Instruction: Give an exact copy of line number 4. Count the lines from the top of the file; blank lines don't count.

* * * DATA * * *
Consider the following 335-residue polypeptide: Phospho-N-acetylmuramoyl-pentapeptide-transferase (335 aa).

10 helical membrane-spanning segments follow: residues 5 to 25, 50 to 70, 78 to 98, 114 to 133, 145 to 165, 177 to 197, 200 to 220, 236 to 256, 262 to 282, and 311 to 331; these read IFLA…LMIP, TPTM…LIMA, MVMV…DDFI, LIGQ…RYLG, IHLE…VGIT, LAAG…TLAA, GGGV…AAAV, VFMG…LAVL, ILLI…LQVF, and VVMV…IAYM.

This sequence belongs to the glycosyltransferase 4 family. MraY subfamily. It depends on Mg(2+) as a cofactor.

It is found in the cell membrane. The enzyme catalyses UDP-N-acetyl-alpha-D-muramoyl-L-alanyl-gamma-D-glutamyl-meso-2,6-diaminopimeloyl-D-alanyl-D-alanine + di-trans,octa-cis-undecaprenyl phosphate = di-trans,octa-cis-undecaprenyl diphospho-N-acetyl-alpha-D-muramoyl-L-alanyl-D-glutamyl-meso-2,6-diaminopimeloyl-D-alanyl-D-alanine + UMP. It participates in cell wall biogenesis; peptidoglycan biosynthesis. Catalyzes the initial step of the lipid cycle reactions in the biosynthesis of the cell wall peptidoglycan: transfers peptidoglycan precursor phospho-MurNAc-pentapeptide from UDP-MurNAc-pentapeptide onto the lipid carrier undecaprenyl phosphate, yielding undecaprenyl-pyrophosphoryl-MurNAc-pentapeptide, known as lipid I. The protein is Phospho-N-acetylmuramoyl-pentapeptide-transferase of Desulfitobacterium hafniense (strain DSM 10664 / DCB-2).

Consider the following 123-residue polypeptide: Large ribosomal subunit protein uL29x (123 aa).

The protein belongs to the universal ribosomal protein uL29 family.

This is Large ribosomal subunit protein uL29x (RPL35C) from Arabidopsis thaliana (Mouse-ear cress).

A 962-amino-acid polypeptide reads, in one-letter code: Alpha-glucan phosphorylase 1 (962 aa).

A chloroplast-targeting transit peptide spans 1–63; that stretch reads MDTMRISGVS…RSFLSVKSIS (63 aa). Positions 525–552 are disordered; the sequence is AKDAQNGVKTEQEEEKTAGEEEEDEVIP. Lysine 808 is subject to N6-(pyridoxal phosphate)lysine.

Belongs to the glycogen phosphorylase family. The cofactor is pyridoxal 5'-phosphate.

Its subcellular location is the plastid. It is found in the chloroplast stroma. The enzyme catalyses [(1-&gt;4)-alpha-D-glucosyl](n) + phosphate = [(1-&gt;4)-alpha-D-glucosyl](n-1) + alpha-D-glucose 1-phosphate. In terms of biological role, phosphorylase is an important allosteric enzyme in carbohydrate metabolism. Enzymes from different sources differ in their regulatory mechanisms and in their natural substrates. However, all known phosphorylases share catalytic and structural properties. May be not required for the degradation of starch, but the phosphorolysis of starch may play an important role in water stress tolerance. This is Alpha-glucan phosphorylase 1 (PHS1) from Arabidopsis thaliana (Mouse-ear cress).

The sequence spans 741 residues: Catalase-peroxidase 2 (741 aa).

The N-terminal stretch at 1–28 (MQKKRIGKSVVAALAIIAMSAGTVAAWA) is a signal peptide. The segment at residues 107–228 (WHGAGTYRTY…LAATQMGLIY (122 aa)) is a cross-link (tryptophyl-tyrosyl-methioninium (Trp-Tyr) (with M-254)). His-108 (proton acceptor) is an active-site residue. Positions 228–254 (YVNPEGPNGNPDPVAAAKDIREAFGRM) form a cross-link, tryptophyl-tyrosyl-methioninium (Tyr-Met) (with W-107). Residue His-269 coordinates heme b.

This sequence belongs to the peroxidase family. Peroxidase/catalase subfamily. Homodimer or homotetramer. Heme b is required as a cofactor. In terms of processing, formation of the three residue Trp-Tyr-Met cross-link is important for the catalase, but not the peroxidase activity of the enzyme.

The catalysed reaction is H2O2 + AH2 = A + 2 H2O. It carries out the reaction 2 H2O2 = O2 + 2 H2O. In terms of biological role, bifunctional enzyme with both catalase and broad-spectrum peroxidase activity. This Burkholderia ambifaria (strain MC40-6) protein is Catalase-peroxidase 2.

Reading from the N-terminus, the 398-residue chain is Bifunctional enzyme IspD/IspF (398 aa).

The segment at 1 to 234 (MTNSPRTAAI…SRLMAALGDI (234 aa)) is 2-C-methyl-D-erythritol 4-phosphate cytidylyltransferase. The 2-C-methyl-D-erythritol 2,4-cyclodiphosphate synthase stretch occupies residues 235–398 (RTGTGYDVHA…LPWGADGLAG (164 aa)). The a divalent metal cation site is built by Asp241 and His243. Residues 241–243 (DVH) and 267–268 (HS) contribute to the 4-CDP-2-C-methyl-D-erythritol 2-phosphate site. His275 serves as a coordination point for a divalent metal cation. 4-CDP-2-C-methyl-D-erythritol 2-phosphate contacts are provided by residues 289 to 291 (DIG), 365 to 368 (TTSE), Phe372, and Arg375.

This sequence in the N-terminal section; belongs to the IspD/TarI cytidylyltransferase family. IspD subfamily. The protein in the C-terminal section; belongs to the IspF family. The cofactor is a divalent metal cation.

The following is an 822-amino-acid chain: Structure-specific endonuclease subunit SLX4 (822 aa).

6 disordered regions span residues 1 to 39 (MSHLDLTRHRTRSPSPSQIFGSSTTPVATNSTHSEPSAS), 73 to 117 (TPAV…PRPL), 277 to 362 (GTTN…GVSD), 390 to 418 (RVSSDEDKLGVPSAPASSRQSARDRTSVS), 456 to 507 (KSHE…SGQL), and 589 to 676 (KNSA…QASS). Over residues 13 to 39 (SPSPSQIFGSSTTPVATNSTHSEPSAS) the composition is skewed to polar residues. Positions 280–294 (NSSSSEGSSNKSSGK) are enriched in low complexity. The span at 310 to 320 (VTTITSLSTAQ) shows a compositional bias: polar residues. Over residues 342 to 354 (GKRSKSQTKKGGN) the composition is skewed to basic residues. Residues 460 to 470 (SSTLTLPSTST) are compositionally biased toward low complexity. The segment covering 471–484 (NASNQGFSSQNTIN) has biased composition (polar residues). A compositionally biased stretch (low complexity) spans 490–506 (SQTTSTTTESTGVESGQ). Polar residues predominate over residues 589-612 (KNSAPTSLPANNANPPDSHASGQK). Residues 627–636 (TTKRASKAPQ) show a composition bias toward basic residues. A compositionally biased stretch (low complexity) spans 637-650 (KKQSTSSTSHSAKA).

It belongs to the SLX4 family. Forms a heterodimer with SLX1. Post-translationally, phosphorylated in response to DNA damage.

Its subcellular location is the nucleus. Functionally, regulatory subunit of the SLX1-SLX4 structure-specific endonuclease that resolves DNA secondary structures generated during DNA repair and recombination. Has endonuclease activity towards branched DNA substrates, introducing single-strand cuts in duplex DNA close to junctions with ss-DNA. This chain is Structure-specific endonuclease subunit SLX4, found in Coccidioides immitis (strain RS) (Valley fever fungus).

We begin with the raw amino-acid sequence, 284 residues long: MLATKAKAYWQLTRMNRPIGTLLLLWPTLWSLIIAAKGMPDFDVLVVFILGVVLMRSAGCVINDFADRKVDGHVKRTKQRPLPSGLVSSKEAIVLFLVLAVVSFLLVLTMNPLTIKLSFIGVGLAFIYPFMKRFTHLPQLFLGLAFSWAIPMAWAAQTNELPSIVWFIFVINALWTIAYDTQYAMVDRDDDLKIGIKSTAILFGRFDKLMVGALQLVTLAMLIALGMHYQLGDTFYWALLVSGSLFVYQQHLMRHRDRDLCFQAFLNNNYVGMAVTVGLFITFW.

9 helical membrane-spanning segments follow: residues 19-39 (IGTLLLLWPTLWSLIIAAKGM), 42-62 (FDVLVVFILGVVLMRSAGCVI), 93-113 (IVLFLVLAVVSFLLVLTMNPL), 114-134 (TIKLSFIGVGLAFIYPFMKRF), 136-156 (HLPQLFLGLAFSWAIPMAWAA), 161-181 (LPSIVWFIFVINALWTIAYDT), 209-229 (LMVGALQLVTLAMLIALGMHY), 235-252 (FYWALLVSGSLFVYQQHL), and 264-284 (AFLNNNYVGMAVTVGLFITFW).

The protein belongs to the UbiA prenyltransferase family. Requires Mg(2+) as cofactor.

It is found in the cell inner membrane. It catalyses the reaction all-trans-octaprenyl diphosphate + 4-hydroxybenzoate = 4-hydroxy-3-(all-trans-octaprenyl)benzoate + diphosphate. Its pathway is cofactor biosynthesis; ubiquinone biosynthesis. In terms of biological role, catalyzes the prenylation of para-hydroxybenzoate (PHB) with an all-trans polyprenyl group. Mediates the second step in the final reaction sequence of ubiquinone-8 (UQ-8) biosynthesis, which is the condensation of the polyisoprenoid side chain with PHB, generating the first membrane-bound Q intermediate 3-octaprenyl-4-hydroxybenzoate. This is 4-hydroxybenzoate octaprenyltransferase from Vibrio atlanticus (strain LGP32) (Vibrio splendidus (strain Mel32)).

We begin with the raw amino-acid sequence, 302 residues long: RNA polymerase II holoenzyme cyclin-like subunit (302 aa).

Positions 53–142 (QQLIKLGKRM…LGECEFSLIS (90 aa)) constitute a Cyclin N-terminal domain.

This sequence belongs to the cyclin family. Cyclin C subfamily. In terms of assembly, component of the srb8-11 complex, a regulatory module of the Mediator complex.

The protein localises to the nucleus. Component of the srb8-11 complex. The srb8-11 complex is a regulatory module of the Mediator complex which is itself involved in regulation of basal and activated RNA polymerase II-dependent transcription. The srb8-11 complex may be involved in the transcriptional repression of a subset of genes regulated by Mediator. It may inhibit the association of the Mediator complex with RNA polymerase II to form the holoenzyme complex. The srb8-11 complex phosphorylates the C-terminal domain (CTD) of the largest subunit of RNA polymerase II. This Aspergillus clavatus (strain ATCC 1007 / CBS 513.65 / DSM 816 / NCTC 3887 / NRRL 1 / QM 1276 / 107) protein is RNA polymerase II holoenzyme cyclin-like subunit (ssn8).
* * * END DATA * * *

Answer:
It is found in the cell membrane. The enzyme catalyses UDP-N-acetyl-alpha-D-muramoyl-L-alanyl-gamma-D-glutamyl-meso-2,6-diaminopimeloyl-D-alanyl-D-alanine + di-trans,octa-cis-undecaprenyl phosphate = di-trans,octa-cis-undecaprenyl diphospho-N-acetyl-alpha-D-muramoyl-L-alanyl-D-glutamyl-meso-2,6-diaminopimeloyl-D-alanyl-D-alanine + UMP. It participates in cell wall biogenesis; peptidoglycan biosynthesis. Catalyzes the initial step of the lipid cycle reactions in the biosynthesis of the cell wall peptidoglycan: transfers peptidoglycan precursor phospho-MurNAc-pentapeptide from UDP-MurNAc-pentapeptide onto the lipid carrier undecaprenyl phosphate, yielding undecaprenyl-pyrophosphoryl-MurNAc-pentapeptide, known as lipid I. The protein is Phospho-N-acetylmuramoyl-pentapeptide-transferase of Desulfitobacterium hafniense (strain DSM 10664 / DCB-2).